August 7, 2018

What a judge should remember (Shoftim)

One of the most fascinating topics discussed in Parshat Shoftim is the hierarchy of the Jewish legal system. There we read that “if you are unable to reach a decision in cases that demand examination of different types of דם/blood (ie. capital cases), different types of דין/litigation, or different types of נגע/marks (ie. cases involving leprous marks) where there is a dispute in your territorial courts, then you set out and go up to the place that God your Lord shall choose” (Devarim 17:8). This means that if a local court is unable to reach a conclusion on matters of civil or ritual law, they should redirect their question to the Sanhedrin in Jerusalem (ie. the Supreme Court of Jewish Law) who should resolve the question. Sadly, we live at a time when there is considerable dispute between Jewish courts, and given the fact that there is no Sanhedrin, there is no final voice to resolve the many questions we face. However, Torah can be read on multiple levels, and I recently came across a stunning explanation of this verse from Rabbi Yosef Chayim (aka, the Ben Ish Chai) in his work ‘Aderet Eliyahu’ which I believe is particularly relevant to our times.
He explains that the three words used by the Torah (דם, דין, נגע) with reference to cases in dispute, provide us with an insight as to why dispute occurs within Jewish Courts.
Firstly, he notes that word דם, meaning blood, is a shortened version of the hebrew word אדם (humanity), and, through reference to the (original) sin of Adam, he notes that the way that an אדם  is reduced to being called דם is through sinning. Thus, the Ben Ish Chai suggests that the reason why dispute occurs between judges is due to the fact that they lack righteousness.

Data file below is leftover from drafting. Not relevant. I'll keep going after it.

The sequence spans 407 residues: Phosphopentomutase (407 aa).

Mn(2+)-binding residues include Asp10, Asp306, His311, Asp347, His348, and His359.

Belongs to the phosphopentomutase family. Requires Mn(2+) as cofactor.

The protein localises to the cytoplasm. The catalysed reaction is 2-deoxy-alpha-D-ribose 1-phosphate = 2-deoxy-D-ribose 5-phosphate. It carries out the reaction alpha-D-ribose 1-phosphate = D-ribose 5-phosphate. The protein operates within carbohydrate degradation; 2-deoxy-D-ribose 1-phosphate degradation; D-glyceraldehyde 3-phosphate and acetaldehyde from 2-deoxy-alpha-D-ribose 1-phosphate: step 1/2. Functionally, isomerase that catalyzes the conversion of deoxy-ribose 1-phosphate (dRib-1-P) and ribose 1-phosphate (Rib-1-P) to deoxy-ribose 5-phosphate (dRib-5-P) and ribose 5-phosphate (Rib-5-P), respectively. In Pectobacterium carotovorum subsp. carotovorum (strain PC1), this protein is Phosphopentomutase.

Then he explains that the word דין (which often refers to a strict approach to judgement) is a shortened version of אדני (ie. the name of God). This suggests that the reason why dispute occurs between judges is because they lose sight of God during the process of deciding halakha and which can also lead judges to adopt unnecessarily strict positions.
Lastly, he explains that the hebrew word נגע refers to bias, ego and Sinat Chinam (which I will explain here as prejudice towards certain types of Jews) which can be found among judges.
The Ben Ish Chai concludes by explaining that the only way for a judge to overcome these challenges is by ‘setting out and going up to the place that God your Lord shall choose’, meaning, by ridding themselves of these negative attitudes and choosing a path of righteousness, integrity and Godliness.

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